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Defining Moments

Changing the world one step at a time

  • Story Highlights
  • Blake Mycoskie talks about his innovative business, TOMS Shoes
  • He wants to provide children in need with shoes in a sustainable way
  • Mycoskie wants other firms to incorporate the idea of "one-for-one" giving
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LONDON, England (CNN) -- Blake Mycoskie is the founder and "chief shoe giver" of TOMS Shoes, a company that matches every pair of shoes it sells with a free pair to an impoverished child.

The realization that he could make money and give it away at the same time was a defining moment of his life, Mycoskie says.

Blake Mycoskie started TOMS Shoes in 2006. The company is committed to giving free shoes to poor children around the world.

CNN caught up with the 32-year-old entrepreneur to talk about the inspiration behind his revolutionary business and what he has planned next.

CNN: Tell us about the TOMS model.

Mycoskie: The TOMS initiative is very simple: For every pair of shoes we sell, we give a pair away. When we know that say, we're going to sell 10,000 pairs this spring, we make another 10,000 to be given away.

CNN: Where did you get the idea to start TOMS?

Mycoskie: I decided to go back to some of the places that my sister and I had visited on "The Amazing Race." [Mycoskie and his sister participated in the reality TV show in 2002.]

I found myself going on to Argentina. I went to some of the villages and it was one of the defining moments of my life when I saw these kids not wearing shoes.

That's where I kind of had this 'ah ha' moment. I started thinking, what if I started a business where every time I sold a pair of shoes, I would guarantee that customer that I would give another pair to someone who does not have shoes?

CNN: How did you pursue your vision? Did you have any experience as a designer or shoemaker?

Mycoskie: I had absolutely no experience in shoes or fashion so I approached the business how I have done everything in my life, and that's with reckless ambition.

There were a lot of really cool styles of shoes in Argentina that we did not have in the United States so I picked one of them, the alpargata, and I started figuring out how to make shoes.

CNN: Did you expect the company to be a big success when you launched?

Mycoskie: I was not really looking to make any money on the deal. I wanted to be able to sell the shoes for enough money to give away another pair and to hire one or two people to administer it and keep it going once I went back to work.

But what I found was that not only did people find this concept just very intriguing - from a fashion perspective, people loved these shoes. All of a sudden I started selling in the top boutiques.

CNN: When did you realize that TOMS was going to be much more than a small project?

Mycoskie: I think the crowning moment was when Vogue magazine called and that was a few months after we started. That was when I was really like, 'Wow, this is not just some small little shoe philanthropy that I have created.'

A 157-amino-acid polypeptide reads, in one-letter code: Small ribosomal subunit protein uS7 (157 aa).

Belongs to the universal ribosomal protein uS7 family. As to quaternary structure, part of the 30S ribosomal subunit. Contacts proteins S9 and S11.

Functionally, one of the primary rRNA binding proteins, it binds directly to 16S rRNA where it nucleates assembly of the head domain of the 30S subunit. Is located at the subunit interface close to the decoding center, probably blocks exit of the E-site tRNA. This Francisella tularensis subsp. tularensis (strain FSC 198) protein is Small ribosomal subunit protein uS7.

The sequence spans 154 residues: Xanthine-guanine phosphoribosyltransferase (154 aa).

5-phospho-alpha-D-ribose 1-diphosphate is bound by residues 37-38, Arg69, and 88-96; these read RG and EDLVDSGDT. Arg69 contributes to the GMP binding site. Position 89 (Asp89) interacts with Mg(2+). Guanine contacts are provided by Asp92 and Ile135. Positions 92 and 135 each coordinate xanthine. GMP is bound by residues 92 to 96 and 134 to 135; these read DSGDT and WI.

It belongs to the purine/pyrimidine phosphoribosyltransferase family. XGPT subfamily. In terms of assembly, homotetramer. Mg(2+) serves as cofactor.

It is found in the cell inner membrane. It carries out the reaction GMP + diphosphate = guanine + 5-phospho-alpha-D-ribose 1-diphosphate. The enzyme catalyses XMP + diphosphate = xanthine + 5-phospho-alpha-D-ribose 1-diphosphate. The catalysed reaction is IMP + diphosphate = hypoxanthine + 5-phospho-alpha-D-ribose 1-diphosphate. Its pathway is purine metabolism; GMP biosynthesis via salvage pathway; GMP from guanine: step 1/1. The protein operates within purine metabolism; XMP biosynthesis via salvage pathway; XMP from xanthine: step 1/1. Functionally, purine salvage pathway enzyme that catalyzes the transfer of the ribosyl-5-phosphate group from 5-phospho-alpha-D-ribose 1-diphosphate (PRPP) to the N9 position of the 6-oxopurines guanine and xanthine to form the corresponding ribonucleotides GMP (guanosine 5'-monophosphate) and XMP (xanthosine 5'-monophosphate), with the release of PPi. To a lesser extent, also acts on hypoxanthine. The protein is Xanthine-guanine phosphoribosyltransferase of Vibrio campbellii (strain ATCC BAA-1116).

This could be a real business and it could be a real player in the fashion industry and it could really set a tone for how fashion companies could give back.

CNN: Has philanthropy always been a priority for you?

Mycoskie: I always thought that I would spend the first half of my life making money so I can spend the second half of my life giving it all away. And one of the defining moments of my life was when I realized that I could do both at the same time with TOMS.

CNN: What are some of your proudest achievements?

Mycoskie: One thing that is most unique about TOMS and I think that I'm most proud of is that every single pair [of shoes] is hand placed onto a child's foot.

CNN: How has TOMS evolved since you started it in 2006?

Mycoskie: A big part of our business that has changed over the past year is that now we also have a travel organization that takes volunteers all over the world on these trips and [they] get the experience of giving away the shoes.

CNN: Tell us about the process of producing TOMS.

Mycoskie: A very big passion of mine and that of the people that run our production is finding factories that have fair labor practices and treating them more like partners in our family than people just who are going to produce for us.

One of the things we have always done with all of our factories is I personally visit them and we actually show our documentary film about what we do. When you connect with the factory like that, everything goes much better.

CNN: You've called yourself a serial entrepreneur. Do you have another business in the pipeline?

Mycoskie: I can honestly say that TOMS is my future. I mean I have no desire to start any other company for as long as I live because this is the perfect blend of business and philanthropy to me.

CNN: What's next for TOMS?

Mycoskie: The future of TOMS is really creating a whole new business model of this one-for-one giving and expanding the TOMS model from shoes into other products as well.

So while we are not committed to doing anything else right now, we are looking for partners out there who have great products and that want to find a way to incorporate giving back.

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